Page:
SB 827 architect and California State Senator Scott Wiener.
SB 827 architect and California State Senator Scott Wiener will have to go back to the drawing board. Rich Pedroncelli/AP

SB 827 was killed in its first committee hearing. But for State Senator Scott Wiener and his YIMBY allies, the battle to increase California’s housing supply has just begun.

An ambitious zoning bill in California that was aimed at alleviating the state’s acute housing shortage has not survived its first committee hearing. On Tuesday night, legislators killed SB 827, which would have allowed the construction of apartment buildings up to five stories tall near every high-frequency mass transit stop in the state.

SB 827 sparked a spirited debate about how the state should address its housing crisis. Its lead sponsor, State Senator Scott Wiener, argued that wresting zoning decisions away from local municipalities and forcing communities to build more densely near transit was the best way to both ease housing affordability in cities like San Francisco and help the state hit its ambitious environmental goals. Supporters of the bill—dubbed YIMBYs, for “Yes In My Backyard”—took on residents from wealthier, single-family home neighborhoods, who deployed the traditional NIMBY argument that the bill imperiled neighborhood character and would lead to traffic and parking woes.

The NIMBY side had some surprising allies, among them the Sierra Club and advocates for “Public Housing in My Backyard,” or PHIMBYs, who argued that the law would enrich developers and exacerbate gentrification in low-income minority neighborhoods.

Few in California argue that the lack of affordable housing isn’t a real problem: At the hearing of the Senate’s Housing and Transportation Committee, elected officials and members of the public on both sides of the issue frequently referenced the state’s severe housing crisis. But the bill’s opponents insisted that SB 827 was the wrong way to address it. Beverly Hills Vice Mayor John Mirisch called it “the wrong prescription,” and Senator Richard Roth criticized its “one-size-fits-all approach.” The amendments added to the bill over the past few months, which scaled back the rezoning and added significant tenant protections, did not sway these critics.

The bill’s supporters, meanwhile, stressed the need for radical change to the state’s current approach to housing, in which long environmental review processes and strict local controls make new developments close to impossible in many areas. “The status quo isn’t working and we need to do things differently,” said Wiener. “We need an enormous amount of new housing at all income levels.”

In the committee’s vote, the bill lost four votes to six.* The only two yes votes from Democrats were from the bill’s authors, illustrating the disconnect between the bill’s progressive goals, and the demands of constituents from liberal (and often wealthy) areas.

Wiener and his YIMBY allies immediately vowed to resurrect the bill for the 2019 legislative session. In his statement about the bill’s defeat, he said he intends “to work on developing a proposal that meets the ambitious goals of this bill, while incorporating what we have learned since we introduced it.”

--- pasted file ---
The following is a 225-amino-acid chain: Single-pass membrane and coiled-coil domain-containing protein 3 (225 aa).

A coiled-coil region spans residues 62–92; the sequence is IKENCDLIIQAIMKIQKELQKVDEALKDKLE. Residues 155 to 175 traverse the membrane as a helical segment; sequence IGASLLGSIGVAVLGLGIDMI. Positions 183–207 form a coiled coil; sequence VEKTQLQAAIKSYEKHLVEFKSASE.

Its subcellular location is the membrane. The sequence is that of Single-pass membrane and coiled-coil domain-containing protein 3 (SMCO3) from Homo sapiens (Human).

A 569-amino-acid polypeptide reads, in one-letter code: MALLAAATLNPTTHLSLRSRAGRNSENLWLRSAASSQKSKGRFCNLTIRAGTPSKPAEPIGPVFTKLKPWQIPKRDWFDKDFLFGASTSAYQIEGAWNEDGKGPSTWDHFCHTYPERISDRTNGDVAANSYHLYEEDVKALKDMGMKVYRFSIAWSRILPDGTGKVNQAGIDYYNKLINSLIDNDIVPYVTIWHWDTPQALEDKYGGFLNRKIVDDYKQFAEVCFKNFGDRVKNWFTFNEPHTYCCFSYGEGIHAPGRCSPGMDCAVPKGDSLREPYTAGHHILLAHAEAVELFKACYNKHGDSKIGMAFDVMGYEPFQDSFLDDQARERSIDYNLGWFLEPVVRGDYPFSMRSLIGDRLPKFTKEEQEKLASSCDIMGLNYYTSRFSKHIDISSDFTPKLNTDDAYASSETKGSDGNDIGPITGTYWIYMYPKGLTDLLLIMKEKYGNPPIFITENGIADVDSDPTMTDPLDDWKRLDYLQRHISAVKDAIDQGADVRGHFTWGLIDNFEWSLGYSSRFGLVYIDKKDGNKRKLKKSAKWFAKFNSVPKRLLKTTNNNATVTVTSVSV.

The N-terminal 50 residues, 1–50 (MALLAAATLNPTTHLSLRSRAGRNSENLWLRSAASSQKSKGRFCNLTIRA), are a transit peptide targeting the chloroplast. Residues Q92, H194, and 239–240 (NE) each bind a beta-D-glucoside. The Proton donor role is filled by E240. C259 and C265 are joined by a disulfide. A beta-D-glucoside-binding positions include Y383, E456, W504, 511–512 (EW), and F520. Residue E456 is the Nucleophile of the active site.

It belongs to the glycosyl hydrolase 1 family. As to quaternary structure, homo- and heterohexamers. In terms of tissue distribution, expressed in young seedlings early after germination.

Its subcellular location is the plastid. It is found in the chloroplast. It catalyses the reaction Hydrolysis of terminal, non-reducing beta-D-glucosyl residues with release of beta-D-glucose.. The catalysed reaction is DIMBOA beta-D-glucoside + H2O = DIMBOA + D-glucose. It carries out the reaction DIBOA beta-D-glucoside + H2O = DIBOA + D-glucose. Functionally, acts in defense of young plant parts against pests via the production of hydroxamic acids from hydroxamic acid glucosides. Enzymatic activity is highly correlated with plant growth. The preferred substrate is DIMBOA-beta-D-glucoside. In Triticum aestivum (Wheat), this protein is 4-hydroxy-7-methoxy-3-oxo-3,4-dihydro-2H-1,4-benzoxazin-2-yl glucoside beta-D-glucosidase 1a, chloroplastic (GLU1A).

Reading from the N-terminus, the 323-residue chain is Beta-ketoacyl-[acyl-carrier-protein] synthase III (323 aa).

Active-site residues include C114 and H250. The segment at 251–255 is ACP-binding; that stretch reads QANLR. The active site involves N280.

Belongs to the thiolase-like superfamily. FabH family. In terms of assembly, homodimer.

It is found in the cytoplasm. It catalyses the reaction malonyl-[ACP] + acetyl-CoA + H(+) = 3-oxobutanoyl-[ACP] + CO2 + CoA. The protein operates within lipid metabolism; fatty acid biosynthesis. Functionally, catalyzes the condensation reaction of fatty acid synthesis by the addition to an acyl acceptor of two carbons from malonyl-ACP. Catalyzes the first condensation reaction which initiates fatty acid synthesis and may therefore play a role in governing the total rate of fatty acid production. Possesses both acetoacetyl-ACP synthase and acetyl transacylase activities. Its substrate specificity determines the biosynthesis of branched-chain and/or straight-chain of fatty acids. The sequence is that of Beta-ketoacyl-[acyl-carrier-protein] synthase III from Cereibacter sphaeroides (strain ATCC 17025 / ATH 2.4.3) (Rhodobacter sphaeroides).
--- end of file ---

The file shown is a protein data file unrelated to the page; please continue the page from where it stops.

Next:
Wiener also acknowledged how ambitious the bill was, and said he was “heartened by the conversation it has started.” Indeed, the bill was much-discussed nationwide. Vox’s Matthew Yglesias called SB 827 “one of the most important ideas in American politics today,” and the Boston Globe’s Dante Ramos said the bill could be “the biggest environmental boon, the best job creator, and the greatest strike against inequality that anyone’s proposed in the United States in decades.”

And now it’s dead. But SB 827—or the ideas it introduced into the national discourse on housing and development—may yet have a transformative effect.

*CORRECTION: An earlier version of this article incorrectly stated that the bill lost four votes to seven.

About the Author

Most Popular

  1. Environment

    A 13,235-Mile Road Trip for 70-Degree Weather Every Day

    This year-long journey across the U.S. keeps you at consistent high temperatures.

  2. Life

    Having a Library or Cafe Down the Block Could Change Your Life

    Living close to public amenities—from parks to grocery stores—increases trust, decreases loneliness, and restores faith in local government.

  3. Car with Uber spray painted on it.
    Transportation

    The Dangerous Standoff Between Uber and Buenos Aires

    While Uber and Argentine officials argue over whether the company is an app or a transportation company, drivers suffer fines, violence, and instability.

  4. A map of the money service-class workers have left over after paying for housing
    Equity

    Blue-Collar and Service Workers Fare Better Outside Superstar Cities

    How much money do workers have after paying housing costs? For working-class and service workers in superstar cities, the affordable housing crisis hits harder.

  5. Solutions

    ‘Fairbnb’ Wants to Be the Unproblematic Alternative to Airbnb

    The vacation rental industry is mired in claims that it harms neighborhoods and housing markets. Can a nonprofit co-op make the tourist trend a community asset?